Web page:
- Address systematic barriers to care and accommodate cultural and individual diversity for multiple immigrant sub-populations
- Adapt evidence-based interventions to ensure cultural relevance for those with Limited-English proficiency and low health literacy in low-resource settings to improve quality of care and health outcomes among immigrants
- Develop and test health behavior interventions aiming at reducing illness risks, including interventions in tobacco control, diet and physical activity, and other health promotion efforts
- Develop tailored prevention strategies for different immigrant sub-populations to address screening disparities for preventable diseases or conditions
- Develop strategies focusing on key transition points across the lifespan and associated risk and protective factors for immigrant populations to improve overall health
- Examine how multilevel intervention components may address social determinants (such as housing, employment and educational systems) to increase reach/access to prevention and care in low-resource settings for immigrant (sub)populations
- Studies that test prevention and treatment interventions for excessive drinking, alcohol use disorders, other substance use other substance use and other common co-occurring mental health disorders (e.g., depression, PTSD, other anxiety disorders, etc.) among U.S. based immigrant populat ions
Note: The R21 activity code is intended to encourage new, exploratory, and developmental research projects. For example, such projects could assess the feasibility of a novel area of investigation or a new methodology that has the potential to enhance health-related research. Another example could include the unique and innovative use of an existing methodology to explore a new scientific area. These studies may involve considerable risk but may lead to a breakthrough in a particular area, or to the development of novel techniques, agents, methodologies, models, or applications that could have a major impact on a field of biomedical, behavioral, or clinical research. Applications for R21 awards should describe projects distinct from those supported through the traditional R01 activity code. For example, long-term projects or projects designed to increase knowledge in a well-established area will not be considered for R21 awards. Applications submitted through the R21 activity co de should be exploratory and novel. These studies should break new ground or extend previous discoveries toward new directions or applications.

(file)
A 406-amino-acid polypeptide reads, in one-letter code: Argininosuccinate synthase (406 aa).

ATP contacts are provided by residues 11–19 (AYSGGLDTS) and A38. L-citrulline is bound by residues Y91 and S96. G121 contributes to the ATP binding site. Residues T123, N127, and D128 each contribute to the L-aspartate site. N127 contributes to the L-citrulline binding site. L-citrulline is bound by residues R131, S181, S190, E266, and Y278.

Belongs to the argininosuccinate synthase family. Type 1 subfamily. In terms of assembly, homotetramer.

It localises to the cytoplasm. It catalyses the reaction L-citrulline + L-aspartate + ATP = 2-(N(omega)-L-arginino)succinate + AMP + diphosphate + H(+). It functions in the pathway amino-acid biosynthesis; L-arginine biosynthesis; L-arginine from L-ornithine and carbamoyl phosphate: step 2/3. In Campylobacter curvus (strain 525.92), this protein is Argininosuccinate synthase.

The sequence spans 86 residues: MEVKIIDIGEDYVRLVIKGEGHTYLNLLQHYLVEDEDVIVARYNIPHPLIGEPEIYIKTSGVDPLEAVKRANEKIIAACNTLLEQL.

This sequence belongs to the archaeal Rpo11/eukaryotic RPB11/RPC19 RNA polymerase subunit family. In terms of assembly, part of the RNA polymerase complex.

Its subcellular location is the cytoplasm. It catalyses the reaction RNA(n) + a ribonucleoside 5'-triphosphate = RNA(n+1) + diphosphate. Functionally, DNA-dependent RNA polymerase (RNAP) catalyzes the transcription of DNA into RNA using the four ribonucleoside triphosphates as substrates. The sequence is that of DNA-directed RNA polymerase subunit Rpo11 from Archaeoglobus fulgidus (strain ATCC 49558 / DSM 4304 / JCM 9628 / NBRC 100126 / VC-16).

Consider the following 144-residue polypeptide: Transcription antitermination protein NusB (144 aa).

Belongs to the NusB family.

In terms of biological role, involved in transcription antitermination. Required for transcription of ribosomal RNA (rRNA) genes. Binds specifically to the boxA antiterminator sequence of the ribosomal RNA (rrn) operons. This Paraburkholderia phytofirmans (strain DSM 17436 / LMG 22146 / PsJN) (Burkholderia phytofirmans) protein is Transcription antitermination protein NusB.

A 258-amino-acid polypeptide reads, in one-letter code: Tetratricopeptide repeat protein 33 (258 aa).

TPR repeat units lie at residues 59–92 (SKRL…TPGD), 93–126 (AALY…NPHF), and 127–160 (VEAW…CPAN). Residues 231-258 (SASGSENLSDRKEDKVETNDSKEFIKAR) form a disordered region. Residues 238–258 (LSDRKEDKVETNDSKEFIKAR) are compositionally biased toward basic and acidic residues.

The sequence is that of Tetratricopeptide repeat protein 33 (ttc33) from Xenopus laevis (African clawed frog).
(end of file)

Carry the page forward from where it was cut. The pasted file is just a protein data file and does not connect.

Amount: The total grant award, over a two year project period, may not exceed $275,000. No more than $200,000 may be requested in any single year.
Eligibility: Higher education institutions; nonprofit organizations; for-profit organizations; governments; and other, including independent school districts, public housing authorities/Indian housing authorities, Native American tribal organizations, faith-based or community-based organizations, and regional organizations.